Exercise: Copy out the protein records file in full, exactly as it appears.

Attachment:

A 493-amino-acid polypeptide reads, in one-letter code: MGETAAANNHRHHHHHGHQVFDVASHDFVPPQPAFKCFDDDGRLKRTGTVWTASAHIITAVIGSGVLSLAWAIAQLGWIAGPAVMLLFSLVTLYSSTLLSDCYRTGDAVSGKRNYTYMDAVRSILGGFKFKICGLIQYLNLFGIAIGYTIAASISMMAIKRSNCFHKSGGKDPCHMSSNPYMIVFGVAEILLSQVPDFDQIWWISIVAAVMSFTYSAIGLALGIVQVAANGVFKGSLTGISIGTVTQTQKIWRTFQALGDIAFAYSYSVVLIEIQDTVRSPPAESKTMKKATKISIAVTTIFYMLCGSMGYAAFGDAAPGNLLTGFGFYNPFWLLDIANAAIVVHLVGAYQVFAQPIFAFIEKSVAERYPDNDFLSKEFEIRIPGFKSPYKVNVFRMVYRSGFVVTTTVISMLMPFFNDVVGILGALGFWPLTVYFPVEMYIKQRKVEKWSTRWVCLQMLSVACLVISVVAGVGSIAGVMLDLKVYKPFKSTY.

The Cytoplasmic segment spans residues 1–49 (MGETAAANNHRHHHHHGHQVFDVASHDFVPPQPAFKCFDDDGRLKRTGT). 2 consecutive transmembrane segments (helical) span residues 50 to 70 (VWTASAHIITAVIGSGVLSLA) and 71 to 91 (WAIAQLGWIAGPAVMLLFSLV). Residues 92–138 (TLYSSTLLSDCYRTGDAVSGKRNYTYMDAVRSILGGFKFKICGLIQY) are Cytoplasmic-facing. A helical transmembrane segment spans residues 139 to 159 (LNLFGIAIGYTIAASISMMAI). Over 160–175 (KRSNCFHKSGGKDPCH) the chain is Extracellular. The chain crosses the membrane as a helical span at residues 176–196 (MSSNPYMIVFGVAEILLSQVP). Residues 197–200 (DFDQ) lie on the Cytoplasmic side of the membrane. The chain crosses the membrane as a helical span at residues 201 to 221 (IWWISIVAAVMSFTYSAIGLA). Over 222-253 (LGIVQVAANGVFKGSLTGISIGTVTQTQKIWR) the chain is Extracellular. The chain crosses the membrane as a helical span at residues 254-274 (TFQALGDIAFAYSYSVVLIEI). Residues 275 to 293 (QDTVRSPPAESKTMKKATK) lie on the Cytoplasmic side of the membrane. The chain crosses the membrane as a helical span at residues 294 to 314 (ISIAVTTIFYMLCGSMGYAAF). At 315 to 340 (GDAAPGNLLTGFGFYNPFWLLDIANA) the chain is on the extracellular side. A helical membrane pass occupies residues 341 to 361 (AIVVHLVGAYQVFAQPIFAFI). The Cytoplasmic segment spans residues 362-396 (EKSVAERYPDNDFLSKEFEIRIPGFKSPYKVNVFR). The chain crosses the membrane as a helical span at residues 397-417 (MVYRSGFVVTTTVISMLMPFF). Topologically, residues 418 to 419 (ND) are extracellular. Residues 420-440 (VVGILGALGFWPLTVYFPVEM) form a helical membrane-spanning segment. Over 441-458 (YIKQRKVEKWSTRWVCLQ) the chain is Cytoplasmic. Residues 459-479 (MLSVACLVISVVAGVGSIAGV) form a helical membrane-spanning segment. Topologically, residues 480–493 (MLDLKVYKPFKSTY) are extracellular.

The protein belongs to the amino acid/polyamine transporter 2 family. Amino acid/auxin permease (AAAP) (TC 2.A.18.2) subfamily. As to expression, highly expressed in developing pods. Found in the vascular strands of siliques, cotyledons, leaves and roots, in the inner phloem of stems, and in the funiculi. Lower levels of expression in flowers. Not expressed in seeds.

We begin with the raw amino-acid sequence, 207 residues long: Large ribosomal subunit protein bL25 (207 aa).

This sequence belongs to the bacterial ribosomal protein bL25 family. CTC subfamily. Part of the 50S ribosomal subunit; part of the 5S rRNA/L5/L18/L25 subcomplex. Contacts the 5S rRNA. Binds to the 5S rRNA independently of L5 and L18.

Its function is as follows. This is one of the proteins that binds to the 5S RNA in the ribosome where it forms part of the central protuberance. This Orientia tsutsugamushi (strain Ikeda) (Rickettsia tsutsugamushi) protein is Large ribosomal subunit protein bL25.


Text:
A 493-amino-acid polypeptide reads, in one-letter code: MGETAAANNHRHHHHHGHQVFDVASHDFVPPQPAFKCFDDDGRLKRTGTVWTASAHIITAVIGSGVLSLAWAIAQLGWIAGPAVMLLFSLVTLYSSTLLSDCYRTGDAVSGKRNYTYMDAVRSILGGFKFKICGLIQYLNLFGIAIGYTIAASISMMAIKRSNCFHKSGGKDPCHMSSNPYMIVFGVAEILLSQVPDFDQIWWISIVAAVMSFTYSAIGLALGIVQVAANGVFKGSLTGISIGTVTQTQKIWRTFQALGDIAFAYSYSVVLIEIQDTVRSPPAESKTMKKATKISIAVTTIFYMLCGSMGYAAFGDAAPGNLLTGFGFYNPFWLLDIANAAIVVHLVGAYQVFAQPIFAFIEKSVAERYPDNDFLSKEFEIRIPGFKSPYKVNVFRMVYRSGFVVTTTVISMLMPFFNDVVGILGALGFWPLTVYFPVEMYIKQRKVEKWSTRWVCLQMLSVACLVISVVAGVGSIAGVMLDLKVYKPFKSTY.

The Cytoplasmic segment spans residues 1–49 (MGETAAANNHRHHHHHGHQVFDVASHDFVPPQPAFKCFDDDGRLKRTGT). 2 consecutive transmembrane segments (helical) span residues 50 to 70 (VWTASAHIITAVIGSGVLSLA) and 71 to 91 (WAIAQLGWIAGPAVMLLFSLV). Residues 92–138 (TLYSSTLLSDCYRTGDAVSGKRNYTYMDAVRSILGGFKFKICGLIQY) are Cytoplasmic-facing. A helical transmembrane segment spans residues 139 to 159 (LNLFGIAIGYTIAASISMMAI). Over 160–175 (KRSNCFHKSGGKDPCH) the chain is Extracellular. The chain crosses the membrane as a helical span at residues 176–196 (MSSNPYMIVFGVAEILLSQVP). Residues 197–200 (DFDQ) lie on the Cytoplasmic side of the membrane. The chain crosses the membrane as a helical span at residues 201 to 221 (IWWISIVAAVMSFTYSAIGLA). Over 222-253 (LGIVQVAANGVFKGSLTGISIGTVTQTQKIWR) the chain is Extracellular. The chain crosses the membrane as a helical span at residues 254-274 (TFQALGDIAFAYSYSVVLIEI). Residues 275 to 293 (QDTVRSPPAESKTMKKATK) lie on the Cytoplasmic side of the membrane. The chain crosses the membrane as a helical span at residues 294 to 314 (ISIAVTTIFYMLCGSMGYAAF). At 315 to 340 (GDAAPGNLLTGFGFYNPFWLLDIANA) the chain is on the extracellular side. A helical membrane pass occupies residues 341 to 361 (AIVVHLVGAYQVFAQPIFAFI). The Cytoplasmic segment spans residues 362-396 (EKSVAERYPDNDFLSKEFEIRIPGFKSPYKVNVFR). The chain crosses the membrane as a helical span at residues 397-417 (MVYRSGFVVTTTVISMLMPFF). Topologically, residues 418 to 419 (ND) are extracellular. Residues 420-440 (VVGILGALGFWPLTVYFPVEM) form a helical membrane-spanning segment. Over 441-458 (YIKQRKVEKWSTRWVCLQ) the chain is Cytoplasmic. Residues 459-479 (MLSVACLVISVVAGVGSIAGV) form a helical membrane-spanning segment. Topologically, residues 480–493 (MLDLKVYKPFKSTY) are extracellular.

The protein belongs to the amino acid/polyamine transporter 2 family. Amino acid/auxin permease (AAAP) (TC 2.A.18.2) subfamily. As to expression, highly expressed in developing pods. Found in the vascular strands of siliques, cotyledons, leaves and roots, in the inner phloem of stems, and in the funiculi. Lower levels of expression in flowers. Not expressed in seeds.

We begin with the raw amino-acid sequence, 207 residues long: Large ribosomal subunit protein bL25 (207 aa).

This sequence belongs to the bacterial ribosomal protein bL25 family. CTC subfamily. Part of the 50S ribosomal subunit; part of the 5S rRNA/L5/L18/L25 subcomplex. Contacts the 5S rRNA. Binds to the 5S rRNA independently of L5 and L18.

Its function is as follows. This is one of the proteins that binds to the 5S RNA in the ribosome where it forms part of the central protuberance. This Orientia tsutsugamushi (strain Ikeda) (Rickettsia tsutsugamushi) protein is Large ribosomal subunit protein bL25.